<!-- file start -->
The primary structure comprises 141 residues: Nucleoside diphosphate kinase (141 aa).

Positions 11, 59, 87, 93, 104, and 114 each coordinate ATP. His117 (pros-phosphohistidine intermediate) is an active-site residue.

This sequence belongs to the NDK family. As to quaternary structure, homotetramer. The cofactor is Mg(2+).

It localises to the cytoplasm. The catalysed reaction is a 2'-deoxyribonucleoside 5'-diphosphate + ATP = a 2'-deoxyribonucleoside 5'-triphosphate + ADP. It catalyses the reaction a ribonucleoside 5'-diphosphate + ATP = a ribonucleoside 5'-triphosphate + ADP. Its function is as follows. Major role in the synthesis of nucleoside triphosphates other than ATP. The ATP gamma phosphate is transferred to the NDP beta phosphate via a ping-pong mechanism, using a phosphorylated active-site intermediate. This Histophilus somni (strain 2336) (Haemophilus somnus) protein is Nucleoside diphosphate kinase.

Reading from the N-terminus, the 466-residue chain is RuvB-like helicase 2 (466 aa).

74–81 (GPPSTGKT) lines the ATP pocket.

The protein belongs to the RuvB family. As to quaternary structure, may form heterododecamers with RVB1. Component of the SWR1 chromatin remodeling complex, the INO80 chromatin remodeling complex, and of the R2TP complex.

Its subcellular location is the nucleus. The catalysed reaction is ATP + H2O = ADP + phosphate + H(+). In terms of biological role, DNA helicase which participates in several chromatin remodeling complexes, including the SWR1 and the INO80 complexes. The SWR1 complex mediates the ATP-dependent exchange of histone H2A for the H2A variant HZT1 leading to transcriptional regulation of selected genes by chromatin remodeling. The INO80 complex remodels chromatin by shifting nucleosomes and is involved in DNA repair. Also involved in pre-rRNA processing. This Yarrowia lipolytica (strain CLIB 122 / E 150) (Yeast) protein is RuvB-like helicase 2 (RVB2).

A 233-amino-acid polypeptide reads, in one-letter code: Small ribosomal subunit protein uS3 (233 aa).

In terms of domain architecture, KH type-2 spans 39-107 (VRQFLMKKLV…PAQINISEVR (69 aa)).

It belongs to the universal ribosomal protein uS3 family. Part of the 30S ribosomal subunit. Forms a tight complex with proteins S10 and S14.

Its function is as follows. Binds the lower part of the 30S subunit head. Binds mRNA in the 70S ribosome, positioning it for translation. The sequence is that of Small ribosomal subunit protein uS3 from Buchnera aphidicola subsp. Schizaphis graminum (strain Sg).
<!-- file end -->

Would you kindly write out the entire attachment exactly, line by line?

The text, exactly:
The primary structure comprises 141 residues: Nucleoside diphosphate kinase (141 aa).

Positions 11, 59, 87, 93, 104, and 114 each coordinate ATP. His117 (pros-phosphohistidine intermediate) is an active-site residue.

This sequence belongs to the NDK family. As to quaternary structure, homotetramer. The cofactor is Mg(2+).

It localises to the cytoplasm. The catalysed reaction is a 2'-deoxyribonucleoside 5'-diphosphate + ATP = a 2'-deoxyribonucleoside 5'-triphosphate + ADP. It catalyses the reaction a ribonucleoside 5'-diphosphate + ATP = a ribonucleoside 5'-triphosphate + ADP. Its function is as follows. Major role in the synthesis of nucleoside triphosphates other than ATP. The ATP gamma phosphate is transferred to the NDP beta phosphate via a ping-pong mechanism, using a phosphorylated active-site intermediate. This Histophilus somni (strain 2336) (Haemophilus somnus) protein is Nucleoside diphosphate kinase.

Reading from the N-terminus, the 466-residue chain is RuvB-like helicase 2 (466 aa).

74–81 (GPPSTGKT) lines the ATP pocket.

The protein belongs to the RuvB family. As to quaternary structure, may form heterododecamers with RVB1. Component of the SWR1 chromatin remodeling complex, the INO80 chromatin remodeling complex, and of the R2TP complex.

Its subcellular location is the nucleus. The catalysed reaction is ATP + H2O = ADP + phosphate + H(+). In terms of biological role, DNA helicase which participates in several chromatin remodeling complexes, including the SWR1 and the INO80 complexes. The SWR1 complex mediates the ATP-dependent exchange of histone H2A for the H2A variant HZT1 leading to transcriptional regulation of selected genes by chromatin remodeling. The INO80 complex remodels chromatin by shifting nucleosomes and is involved in DNA repair. Also involved in pre-rRNA processing. This Yarrowia lipolytica (strain CLIB 122 / E 150) (Yeast) protein is RuvB-like helicase 2 (RVB2).

A 233-amino-acid polypeptide reads, in one-letter code: Small ribosomal subunit protein uS3 (233 aa).

In terms of domain architecture, KH type-2 spans 39-107 (VRQFLMKKLV…PAQINISEVR (69 aa)).

It belongs to the universal ribosomal protein uS3 family. Part of the 30S ribosomal subunit. Forms a tight complex with proteins S10 and S14.

Its function is as follows. Binds the lower part of the 30S subunit head. Binds mRNA in the 70S ribosome, positioning it for translation. The sequence is that of Small ribosomal subunit protein uS3 from Buchnera aphidicola subsp. Schizaphis graminum (strain Sg).